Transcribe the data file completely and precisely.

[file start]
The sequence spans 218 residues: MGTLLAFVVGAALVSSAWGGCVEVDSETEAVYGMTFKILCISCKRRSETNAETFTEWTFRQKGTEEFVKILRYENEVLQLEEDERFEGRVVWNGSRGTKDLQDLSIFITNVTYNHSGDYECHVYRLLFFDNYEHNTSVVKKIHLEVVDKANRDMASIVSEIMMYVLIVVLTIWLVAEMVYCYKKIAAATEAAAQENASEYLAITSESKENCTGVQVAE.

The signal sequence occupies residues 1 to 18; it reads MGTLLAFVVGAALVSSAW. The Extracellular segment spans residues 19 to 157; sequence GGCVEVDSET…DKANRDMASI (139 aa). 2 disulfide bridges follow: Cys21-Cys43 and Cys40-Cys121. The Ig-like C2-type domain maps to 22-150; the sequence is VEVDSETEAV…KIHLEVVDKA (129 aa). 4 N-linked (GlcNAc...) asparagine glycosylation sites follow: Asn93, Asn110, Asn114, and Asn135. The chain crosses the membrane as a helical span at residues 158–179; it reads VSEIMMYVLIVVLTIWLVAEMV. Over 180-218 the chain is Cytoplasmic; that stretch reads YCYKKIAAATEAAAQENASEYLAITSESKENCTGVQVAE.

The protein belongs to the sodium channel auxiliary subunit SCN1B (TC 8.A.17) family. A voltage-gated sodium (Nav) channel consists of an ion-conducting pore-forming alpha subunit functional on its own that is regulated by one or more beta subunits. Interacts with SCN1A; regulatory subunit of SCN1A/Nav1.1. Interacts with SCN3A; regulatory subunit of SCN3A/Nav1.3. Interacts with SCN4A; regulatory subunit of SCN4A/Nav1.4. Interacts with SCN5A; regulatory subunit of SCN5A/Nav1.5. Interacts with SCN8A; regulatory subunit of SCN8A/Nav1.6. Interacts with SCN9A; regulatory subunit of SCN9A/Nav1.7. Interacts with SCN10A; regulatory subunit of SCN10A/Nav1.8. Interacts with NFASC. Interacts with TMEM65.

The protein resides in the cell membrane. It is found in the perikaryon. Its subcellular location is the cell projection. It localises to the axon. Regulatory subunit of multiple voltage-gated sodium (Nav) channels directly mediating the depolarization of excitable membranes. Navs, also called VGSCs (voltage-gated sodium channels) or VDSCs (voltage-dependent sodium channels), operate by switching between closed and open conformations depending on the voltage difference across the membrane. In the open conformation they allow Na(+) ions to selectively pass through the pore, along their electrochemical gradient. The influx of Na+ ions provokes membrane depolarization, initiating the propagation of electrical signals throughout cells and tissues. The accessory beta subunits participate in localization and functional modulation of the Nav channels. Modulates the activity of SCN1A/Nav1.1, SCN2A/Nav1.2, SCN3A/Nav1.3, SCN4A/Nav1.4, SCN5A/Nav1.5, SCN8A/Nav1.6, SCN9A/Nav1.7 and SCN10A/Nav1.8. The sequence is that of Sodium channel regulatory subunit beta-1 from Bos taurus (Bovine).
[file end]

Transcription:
The sequence spans 218 residues: MGTLLAFVVGAALVSSAWGGCVEVDSETEAVYGMTFKILCISCKRRSETNAETFTEWTFRQKGTEEFVKILRYENEVLQLEEDERFEGRVVWNGSRGTKDLQDLSIFITNVTYNHSGDYECHVYRLLFFDNYEHNTSVVKKIHLEVVDKANRDMASIVSEIMMYVLIVVLTIWLVAEMVYCYKKIAAATEAAAQENASEYLAITSESKENCTGVQVAE.

The signal sequence occupies residues 1 to 18; it reads MGTLLAFVVGAALVSSAW. The Extracellular segment spans residues 19 to 157; sequence GGCVEVDSET…DKANRDMASI (139 aa). 2 disulfide bridges follow: Cys21-Cys43 and Cys40-Cys121. The Ig-like C2-type domain maps to 22-150; the sequence is VEVDSETEAV…KIHLEVVDKA (129 aa). 4 N-linked (GlcNAc...) asparagine glycosylation sites follow: Asn93, Asn110, Asn114, and Asn135. The chain crosses the membrane as a helical span at residues 158–179; it reads VSEIMMYVLIVVLTIWLVAEMV. Over 180-218 the chain is Cytoplasmic; that stretch reads YCYKKIAAATEAAAQENASEYLAITSESKENCTGVQVAE.

The protein belongs to the sodium channel auxiliary subunit SCN1B (TC 8.A.17) family. A voltage-gated sodium (Nav) channel consists of an ion-conducting pore-forming alpha subunit functional on its own that is regulated by one or more beta subunits. Interacts with SCN1A; regulatory subunit of SCN1A/Nav1.1. Interacts with SCN3A; regulatory subunit of SCN3A/Nav1.3. Interacts with SCN4A; regulatory subunit of SCN4A/Nav1.4. Interacts with SCN5A; regulatory subunit of SCN5A/Nav1.5. Interacts with SCN8A; regulatory subunit of SCN8A/Nav1.6. Interacts with SCN9A; regulatory subunit of SCN9A/Nav1.7. Interacts with SCN10A; regulatory subunit of SCN10A/Nav1.8. Interacts with NFASC. Interacts with TMEM65.

The protein resides in the cell membrane. It is found in the perikaryon. Its subcellular location is the cell projection. It localises to the axon. Regulatory subunit of multiple voltage-gated sodium (Nav) channels directly mediating the depolarization of excitable membranes. Navs, also called VGSCs (voltage-gated sodium channels) or VDSCs (voltage-dependent sodium channels), operate by switching between closed and open conformations depending on the voltage difference across the membrane. In the open conformation they allow Na(+) ions to selectively pass through the pore, along their electrochemical gradient. The influx of Na+ ions provokes membrane depolarization, initiating the propagation of electrical signals throughout cells and tissues. The accessory beta subunits participate in localization and functional modulation of the Nav channels. Modulates the activity of SCN1A/Nav1.1, SCN2A/Nav1.2, SCN3A/Nav1.3, SCN4A/Nav1.4, SCN5A/Nav1.5, SCN8A/Nav1.6, SCN9A/Nav1.7 and SCN10A/Nav1.8. The sequence is that of Sodium channel regulatory subunit beta-1 from Bos taurus (Bovine).